* Kyotaro HORIGUCHI ( wrote:
> At Tue, 3 Oct 2017 10:23:08 +0900, Michael Paquier 
> <> wrote in 
> <>
> > On Tue, Oct 3, 2017 at 12:01 AM, Stephen Frost <> wrote:
> > > I certainly don't care for the idea of adding log messages saying we
> > > aren't doing anything just to match a count that's incorrectly claiming
> > > that checkpoints are happening when they aren't.
> > >
> > > The down-thread suggestion of keeping track of skipped checkpoints might
> > > be interesting, but I'm not entirely convinced it really is.  We have
> > > time to debate that, of course, but I don't really see how that's
> > > helpful.  At the moment, it seems like the suggestion to add that column
> > > is based on the assumption that we're going to start logging skipped
> > > checkpoints and having that column would allow us to match up the count
> > > between the new column and the "skipped checkpoint" messages in the logs
> > > and I can not help but feel that this is a ridiculous amount of effort
> > > being put into the analysis of something that *didn't* happen.
> > 
> > Being able to look at how many checkpoints are skipped can be used as
> > a tuning indicator of max_wal_size and checkpoint_timeout, or in short
> > increase them if those remain idle.
> We ususally adjust the GUCs based on how often checkpoint is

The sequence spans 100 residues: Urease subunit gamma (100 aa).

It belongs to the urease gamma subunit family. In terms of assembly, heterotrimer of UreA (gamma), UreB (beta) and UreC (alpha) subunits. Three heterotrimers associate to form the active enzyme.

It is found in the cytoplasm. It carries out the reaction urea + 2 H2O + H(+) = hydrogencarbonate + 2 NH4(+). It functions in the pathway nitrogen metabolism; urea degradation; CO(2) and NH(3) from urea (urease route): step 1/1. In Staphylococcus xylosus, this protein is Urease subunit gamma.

> *executed* and how many of the executed checkpoints have been
> triggered by xlog progress (or with shorter interval than
> timeout). It seems enough. Counting skipped checkpoints gives
> just a rough estimate of how long the system was getting no
> substantial updates. I doubt that users get something valuable by
> counting skipped checkpoints.

Yeah, I tend to agree.  I don't really see how counting skipped
checkpoints helps to size max_wal_size or even checkpoint_timeout.  The
whole point here is that nothing is happening and if nothing is
happening then there's no real need to adjust max_wal_size or
checkpoint_timeout or, well, much of anything really..

> > Since their introduction in
> > 335feca4, m_timed_checkpoints and m_requested_checkpoints track the
> > number of checkpoint requests, not if a checkpoint has been actually
> > executed or not, I am not sure that this should be changed after 10
> > years. So, to put it in other words, wouldn't we want a way to track
> > checkpoints that are *executed*, meaning that we could increment a
> > counter after doing the skip checks in CreateRestartPoint() and
> > CreateCheckPoint()?
> This sounds reasonable to me.

I agree that tracking executed checkpoints is valuable, but, and perhaps
I'm missing something, isn't that the same as tracking non-skipped
checkpoints?  I suppose we could have both, if we really feel the need,
provided that doesn't result in more work or effort being done than
simply keeping the count.  I'd hate to end up in a situation where we're
writing things out unnecessairly just to keep track of checkpoints that
were requested but ultimately skipped because there wasn't anything to



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